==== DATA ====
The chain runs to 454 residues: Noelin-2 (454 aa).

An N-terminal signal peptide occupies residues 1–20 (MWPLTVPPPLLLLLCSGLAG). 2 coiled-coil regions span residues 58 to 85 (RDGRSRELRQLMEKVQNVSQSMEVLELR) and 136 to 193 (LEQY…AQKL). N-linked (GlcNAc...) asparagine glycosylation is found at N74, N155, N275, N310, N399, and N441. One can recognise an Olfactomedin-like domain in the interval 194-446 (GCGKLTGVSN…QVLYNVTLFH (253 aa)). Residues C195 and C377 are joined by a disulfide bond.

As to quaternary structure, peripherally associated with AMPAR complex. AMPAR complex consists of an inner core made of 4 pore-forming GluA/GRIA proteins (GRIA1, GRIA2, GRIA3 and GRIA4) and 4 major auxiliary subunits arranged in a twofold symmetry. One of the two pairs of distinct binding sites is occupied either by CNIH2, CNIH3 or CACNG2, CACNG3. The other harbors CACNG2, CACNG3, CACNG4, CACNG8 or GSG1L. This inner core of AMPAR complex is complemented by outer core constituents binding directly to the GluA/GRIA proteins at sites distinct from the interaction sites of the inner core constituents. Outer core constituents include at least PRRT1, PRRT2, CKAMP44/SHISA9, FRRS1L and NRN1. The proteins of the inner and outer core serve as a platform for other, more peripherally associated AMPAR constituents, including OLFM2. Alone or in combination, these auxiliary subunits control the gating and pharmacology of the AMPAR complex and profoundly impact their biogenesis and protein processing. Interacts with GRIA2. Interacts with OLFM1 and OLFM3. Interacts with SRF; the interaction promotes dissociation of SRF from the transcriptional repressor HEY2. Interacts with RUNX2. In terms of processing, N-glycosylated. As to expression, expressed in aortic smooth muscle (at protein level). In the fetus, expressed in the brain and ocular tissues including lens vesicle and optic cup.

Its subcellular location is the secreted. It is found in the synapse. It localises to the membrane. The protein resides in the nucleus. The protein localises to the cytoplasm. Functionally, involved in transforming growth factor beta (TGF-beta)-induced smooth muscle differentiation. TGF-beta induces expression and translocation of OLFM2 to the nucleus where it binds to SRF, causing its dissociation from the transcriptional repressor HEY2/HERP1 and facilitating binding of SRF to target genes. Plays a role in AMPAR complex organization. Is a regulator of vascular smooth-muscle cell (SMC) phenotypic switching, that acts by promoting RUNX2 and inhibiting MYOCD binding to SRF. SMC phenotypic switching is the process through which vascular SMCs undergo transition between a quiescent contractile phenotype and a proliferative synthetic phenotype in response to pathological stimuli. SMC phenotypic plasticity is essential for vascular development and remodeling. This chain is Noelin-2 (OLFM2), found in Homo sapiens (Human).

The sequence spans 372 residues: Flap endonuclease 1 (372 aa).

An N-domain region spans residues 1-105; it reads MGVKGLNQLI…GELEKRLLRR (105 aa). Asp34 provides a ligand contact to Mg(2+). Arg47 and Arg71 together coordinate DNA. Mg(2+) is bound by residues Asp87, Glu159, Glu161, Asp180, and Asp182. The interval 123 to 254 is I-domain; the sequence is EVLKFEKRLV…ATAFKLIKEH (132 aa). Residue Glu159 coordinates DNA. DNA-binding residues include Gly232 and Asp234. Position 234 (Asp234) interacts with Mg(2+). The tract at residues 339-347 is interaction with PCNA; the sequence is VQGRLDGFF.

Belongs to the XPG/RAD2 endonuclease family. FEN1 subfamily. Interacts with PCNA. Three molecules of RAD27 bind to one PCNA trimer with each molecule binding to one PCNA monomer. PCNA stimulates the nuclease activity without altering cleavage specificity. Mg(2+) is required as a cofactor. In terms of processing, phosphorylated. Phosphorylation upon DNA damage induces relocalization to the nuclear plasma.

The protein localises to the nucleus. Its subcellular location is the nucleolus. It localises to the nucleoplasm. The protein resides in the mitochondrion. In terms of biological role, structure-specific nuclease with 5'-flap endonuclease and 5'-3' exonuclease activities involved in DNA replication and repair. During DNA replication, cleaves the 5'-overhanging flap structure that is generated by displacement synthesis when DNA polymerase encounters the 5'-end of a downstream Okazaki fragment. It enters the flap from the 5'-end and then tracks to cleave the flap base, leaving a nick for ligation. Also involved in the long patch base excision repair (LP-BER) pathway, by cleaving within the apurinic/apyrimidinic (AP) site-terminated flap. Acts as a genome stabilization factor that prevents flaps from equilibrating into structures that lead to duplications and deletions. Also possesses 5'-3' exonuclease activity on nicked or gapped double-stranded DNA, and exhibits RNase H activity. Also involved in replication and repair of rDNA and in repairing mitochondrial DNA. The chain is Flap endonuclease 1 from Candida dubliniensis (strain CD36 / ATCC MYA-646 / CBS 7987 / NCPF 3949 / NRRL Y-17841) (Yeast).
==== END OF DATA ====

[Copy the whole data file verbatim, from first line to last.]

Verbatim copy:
The chain runs to 454 residues: Noelin-2 (454 aa).

An N-terminal signal peptide occupies residues 1–20 (MWPLTVPPPLLLLLCSGLAG). 2 coiled-coil regions span residues 58 to 85 (RDGRSRELRQLMEKVQNVSQSMEVLELR) and 136 to 193 (LEQY…AQKL). N-linked (GlcNAc...) asparagine glycosylation is found at N74, N155, N275, N310, N399, and N441. One can recognise an Olfactomedin-like domain in the interval 194-446 (GCGKLTGVSN…QVLYNVTLFH (253 aa)). Residues C195 and C377 are joined by a disulfide bond.

As to quaternary structure, peripherally associated with AMPAR complex. AMPAR complex consists of an inner core made of 4 pore-forming GluA/GRIA proteins (GRIA1, GRIA2, GRIA3 and GRIA4) and 4 major auxiliary subunits arranged in a twofold symmetry. One of the two pairs of distinct binding sites is occupied either by CNIH2, CNIH3 or CACNG2, CACNG3. The other harbors CACNG2, CACNG3, CACNG4, CACNG8 or GSG1L. This inner core of AMPAR complex is complemented by outer core constituents binding directly to the GluA/GRIA proteins at sites distinct from the interaction sites of the inner core constituents. Outer core constituents include at least PRRT1, PRRT2, CKAMP44/SHISA9, FRRS1L and NRN1. The proteins of the inner and outer core serve as a platform for other, more peripherally associated AMPAR constituents, including OLFM2. Alone or in combination, these auxiliary subunits control the gating and pharmacology of the AMPAR complex and profoundly impact their biogenesis and protein processing. Interacts with GRIA2. Interacts with OLFM1 and OLFM3. Interacts with SRF; the interaction promotes dissociation of SRF from the transcriptional repressor HEY2. Interacts with RUNX2. In terms of processing, N-glycosylated. As to expression, expressed in aortic smooth muscle (at protein level). In the fetus, expressed in the brain and ocular tissues including lens vesicle and optic cup.

Its subcellular location is the secreted. It is found in the synapse. It localises to the membrane. The protein resides in the nucleus. The protein localises to the cytoplasm. Functionally, involved in transforming growth factor beta (TGF-beta)-induced smooth muscle differentiation. TGF-beta induces expression and translocation of OLFM2 to the nucleus where it binds to SRF, causing its dissociation from the transcriptional repressor HEY2/HERP1 and facilitating binding of SRF to target genes. Plays a role in AMPAR complex organization. Is a regulator of vascular smooth-muscle cell (SMC) phenotypic switching, that acts by promoting RUNX2 and inhibiting MYOCD binding to SRF. SMC phenotypic switching is the process through which vascular SMCs undergo transition between a quiescent contractile phenotype and a proliferative synthetic phenotype in response to pathological stimuli. SMC phenotypic plasticity is essential for vascular development and remodeling. This chain is Noelin-2 (OLFM2), found in Homo sapiens (Human).

The sequence spans 372 residues: Flap endonuclease 1 (372 aa).

An N-domain region spans residues 1-105; it reads MGVKGLNQLI…GELEKRLLRR (105 aa). Asp34 provides a ligand contact to Mg(2+). Arg47 and Arg71 together coordinate DNA. Mg(2+) is bound by residues Asp87, Glu159, Glu161, Asp180, and Asp182. The interval 123 to 254 is I-domain; the sequence is EVLKFEKRLV…ATAFKLIKEH (132 aa). Residue Glu159 coordinates DNA. DNA-binding residues include Gly232 and Asp234. Position 234 (Asp234) interacts with Mg(2+). The tract at residues 339-347 is interaction with PCNA; the sequence is VQGRLDGFF.

Belongs to the XPG/RAD2 endonuclease family. FEN1 subfamily. Interacts with PCNA. Three molecules of RAD27 bind to one PCNA trimer with each molecule binding to one PCNA monomer. PCNA stimulates the nuclease activity without altering cleavage specificity. Mg(2+) is required as a cofactor. In terms of processing, phosphorylated. Phosphorylation upon DNA damage induces relocalization to the nuclear plasma.

The protein localises to the nucleus. Its subcellular location is the nucleolus. It localises to the nucleoplasm. The protein resides in the mitochondrion. In terms of biological role, structure-specific nuclease with 5'-flap endonuclease and 5'-3' exonuclease activities involved in DNA replication and repair. During DNA replication, cleaves the 5'-overhanging flap structure that is generated by displacement synthesis when DNA polymerase encounters the 5'-end of a downstream Okazaki fragment. It enters the flap from the 5'-end and then tracks to cleave the flap base, leaving a nick for ligation. Also involved in the long patch base excision repair (LP-BER) pathway, by cleaving within the apurinic/apyrimidinic (AP) site-terminated flap. Acts as a genome stabilization factor that prevents flaps from equilibrating into structures that lead to duplications and deletions. Also possesses 5'-3' exonuclease activity on nicked or gapped double-stranded DNA, and exhibits RNase H activity. Also involved in replication and repair of rDNA and in repairing mitochondrial DNA. The chain is Flap endonuclease 1 from Candida dubliniensis (strain CD36 / ATCC MYA-646 / CBS 7987 / NCPF 3949 / NRRL Y-17841) (Yeast).